The Continuing Quest


Most people like the spring.
The thaw of the winter snow, the increase in daylight, the amount of sun. Open water, summer breezes billowing the sails, and the feeling of the warmth upon the skin...

I do too, but it also saddens me a bit. It's like seeing the light at the end of the dark tunnel of winter and knowing that the mystery of that dark will soon be coming to an end. 

The mystery of which I speak is this elusive, quite difficult to describe sense of  esotericism and creative magic that seems more present in the winter than in the spring and summer. Disappearing are the days of mist and fog and stormy skies, the days where there was little else to do than be inside alone with ones imagination. 
And yet each year, like a death toll being sounded to this winter magic, comes the last gathering of the genre I will experience for many months. 

The SaltCon gaming convention.

Each year I've gone hoping to find THE game of D&D I've always dreamed of (although to be fair, my expectations are probably far too high ) or a great class or panel to rocket my creative writing to the 'published' level, and each year I find myself not finding either...
I tend to be a hermit D&D player. There are no 5e groups near me, nor 1, 2, or even 3-4e groups for that matter. I somewhat detest Pathfinder, of which there seem to be plenty, and I am not in any way, shape, or form, a LARPer, SCAdian, or even board-game geek. In this respect I am wholly unoriginal and I guess one would say, unimaginative. So I find that  at SaltCon I am often alone, ignored, and disappear in the crowds with little attention paid.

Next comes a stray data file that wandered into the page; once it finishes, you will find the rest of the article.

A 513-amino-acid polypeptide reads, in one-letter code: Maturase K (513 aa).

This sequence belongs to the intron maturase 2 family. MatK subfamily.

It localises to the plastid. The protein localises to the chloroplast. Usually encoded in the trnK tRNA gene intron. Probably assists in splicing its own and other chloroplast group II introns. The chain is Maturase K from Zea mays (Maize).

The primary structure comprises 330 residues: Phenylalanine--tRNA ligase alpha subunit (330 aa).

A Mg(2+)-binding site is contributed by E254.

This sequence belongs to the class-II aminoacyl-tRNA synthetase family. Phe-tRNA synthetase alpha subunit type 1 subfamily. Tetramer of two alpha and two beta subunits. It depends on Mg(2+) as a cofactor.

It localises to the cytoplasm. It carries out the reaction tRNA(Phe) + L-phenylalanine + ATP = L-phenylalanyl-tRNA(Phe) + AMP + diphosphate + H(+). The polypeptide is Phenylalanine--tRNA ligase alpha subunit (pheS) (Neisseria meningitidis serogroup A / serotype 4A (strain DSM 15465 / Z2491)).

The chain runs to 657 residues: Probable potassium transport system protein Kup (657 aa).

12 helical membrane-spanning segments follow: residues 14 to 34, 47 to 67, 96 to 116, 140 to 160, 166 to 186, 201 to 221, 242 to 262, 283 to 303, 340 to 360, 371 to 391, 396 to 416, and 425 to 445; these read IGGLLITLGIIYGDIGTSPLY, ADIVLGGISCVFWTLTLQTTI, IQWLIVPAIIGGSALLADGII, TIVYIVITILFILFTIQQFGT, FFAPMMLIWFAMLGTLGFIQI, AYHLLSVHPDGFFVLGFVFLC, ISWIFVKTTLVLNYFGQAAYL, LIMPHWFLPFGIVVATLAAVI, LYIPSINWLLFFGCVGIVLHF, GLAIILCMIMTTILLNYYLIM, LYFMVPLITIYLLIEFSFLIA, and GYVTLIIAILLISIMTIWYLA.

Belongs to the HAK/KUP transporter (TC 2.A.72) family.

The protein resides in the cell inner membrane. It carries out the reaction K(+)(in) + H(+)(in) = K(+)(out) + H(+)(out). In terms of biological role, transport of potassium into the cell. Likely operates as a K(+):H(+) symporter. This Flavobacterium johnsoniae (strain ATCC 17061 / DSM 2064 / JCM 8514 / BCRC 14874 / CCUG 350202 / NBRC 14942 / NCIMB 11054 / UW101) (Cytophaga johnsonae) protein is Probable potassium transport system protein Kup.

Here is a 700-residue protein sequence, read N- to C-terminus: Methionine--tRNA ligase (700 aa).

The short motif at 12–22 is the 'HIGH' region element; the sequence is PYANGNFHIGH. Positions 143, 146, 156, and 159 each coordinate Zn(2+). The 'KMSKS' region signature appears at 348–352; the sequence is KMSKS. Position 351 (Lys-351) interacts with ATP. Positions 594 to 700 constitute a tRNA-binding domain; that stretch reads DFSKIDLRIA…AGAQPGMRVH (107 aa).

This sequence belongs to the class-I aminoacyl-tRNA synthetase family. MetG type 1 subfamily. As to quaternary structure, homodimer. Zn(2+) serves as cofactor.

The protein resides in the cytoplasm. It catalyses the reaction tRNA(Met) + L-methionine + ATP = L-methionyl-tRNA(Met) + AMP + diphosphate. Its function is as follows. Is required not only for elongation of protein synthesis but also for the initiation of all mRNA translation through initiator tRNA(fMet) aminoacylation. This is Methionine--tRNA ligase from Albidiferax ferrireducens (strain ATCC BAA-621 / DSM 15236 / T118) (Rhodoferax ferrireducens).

Ahh anonymity... It can often be like a warm blanket, but sometimes leaves me wondering what I am missing just beyond the folds... 

And that is exactly how SaltCon seems to me. I always leave feeling like there is something I am missing. Like there was something else going on that I did not know of, or was not "in the loop on" because of my anonymity. Was that dream D&D game really going on somewhere until the late hours that I simply did not know of? Was there in fact something else to be done than sit in the hallways and watch the myriad of half-hearted cosplayers socialize and flirt to the echoing sounds of poorly executed Filk music?

If it is possible to be a "D&D Snob" then I suppose I qualify. I have nothing against Filkers, or Cosplayers for the matter. Or even Pathfinder players. But perhaps this self-introspection is just the sad fact that while the winter melts away, so does my hopeful expectations of finding like-minded individuals who take their D&D way too seriously and have the constant flow of imagination to see its likeness in nearly everything...
Of course I'll attend, and continue the quest to find that elusive imaginative that lasts through he spring and summer heat and sun and into the misty fog of another imaginative dark winter.

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